“Adakah relevan memberitakan butiran seperti ras, agama dan gender setiap kali? Kenapa 13 Mei sering menjadi rujukan tetapi bukan pula tahun-tahun yang aman sebelum dan selepasnya?

“Mungkin ketiadaan evaluasi (reflection), dan bukannya kewujudan kawalan, yang merupakan punca tiadanya berita yang menekankan pengalaman bersama dan kebersamaan,” kata Jacqueline.
Prof. Dr Mustafa K. Anuar, pensyarah komunikasi di Universiti Sains Malaysia (USM) berkata wartawan perlu proaktif dalam menggalakkan pemahaman antara komuniti ketika berlakunya konflik.

“Media harus memberi suara kepada pihak yang cuba mewujudkan keamanan, dan bukan setakat melaporkan butiran konflik atau apa yang dikatakan oleh pihak berkuasa. Amat tidak mencukupi dan berbahaya jika keganasan sahaja yang ditekankan, dan bukan akar penyebab konflik,” katanya.
Pengalaman media Maluku memberi pengajaran yang pedih tetapi penting. Ketika konflik bermula, mereka hanya bagaikan cermin yang keganasan di keliling mereka tanpa memikir mengenainya secara mendalam dan oleh itu mengeruhkan lagi keadaan itu.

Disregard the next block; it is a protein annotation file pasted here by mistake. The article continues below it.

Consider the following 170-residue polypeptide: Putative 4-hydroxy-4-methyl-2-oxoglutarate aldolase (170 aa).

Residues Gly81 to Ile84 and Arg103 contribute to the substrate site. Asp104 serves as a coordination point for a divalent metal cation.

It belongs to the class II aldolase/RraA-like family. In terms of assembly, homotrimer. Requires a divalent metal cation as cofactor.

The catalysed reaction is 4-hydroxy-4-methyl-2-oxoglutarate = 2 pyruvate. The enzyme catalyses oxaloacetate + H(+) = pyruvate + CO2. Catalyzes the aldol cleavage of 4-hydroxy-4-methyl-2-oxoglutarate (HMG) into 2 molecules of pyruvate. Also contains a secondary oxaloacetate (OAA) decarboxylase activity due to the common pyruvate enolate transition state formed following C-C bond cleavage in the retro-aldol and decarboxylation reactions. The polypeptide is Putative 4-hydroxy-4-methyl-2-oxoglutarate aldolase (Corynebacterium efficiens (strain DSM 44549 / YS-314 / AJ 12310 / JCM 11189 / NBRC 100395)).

Kini, media mengambil peranan kewartawanan aktivis. Mereka mendidik masyarakat mengenai keperluan untuk keamanan dan cara mempertahankannya. Reformasi media berlaku dari segi profesional – melalui latihan kewartawanan keamanan yang dijalankan oleh AJI– dan dari segi struktur – dengan adanya persekitaran media yang plural dalam bilik berita serta dalam industri. Kini, wartawan daripada pelbagai agama bekerja di semua media, yang berjumlah 54 suratkhabar, 32 stesyen radio, lima stesyen television tempatan dan empat media dalam talian.

Forum berakhir dengan pelancaran laporan tahunan CIJ mengenai kebebasan bersuara di Malaysia bagi tahun 2009. Pegawai Eksekutif CIJ Masjaliza Hamzah, yang menjadi moderator forum, menyampaikan laporan tersebut kepada ahli panel.

Monday, May 10, 2010

CIJ's forum on peace journalism gets a place in 'The Sun'

The Sun report on the forum quoted all speakers and did a fair job of informing the purpose, not forgetting the launch of the 2009 annual review on freedom of expression in Malaysia by the Centre for Independent Journalism (CIJ).

It highlighted Maluku journalist Insany Syahbawarti's personal epiphany regarding the importance of doing one's job as a journalist first and foremost. "During the conflict there was pressure from my own community to produce reports that only reflected favourably on our side," The Sun quoted her as saying. "But as time went on, I realised my reports were playing a role in fuelling the conflict."

All panellists agreed that the media has to provide space for inter-community interaction as well as portray the diversity of peoples and views. More.

Forum reported in BERNAMA

National news agency BERNAMA's report captured guest speaker Insany Syahbarwati's points really well. Sinar Harian too published BERNAMA's report.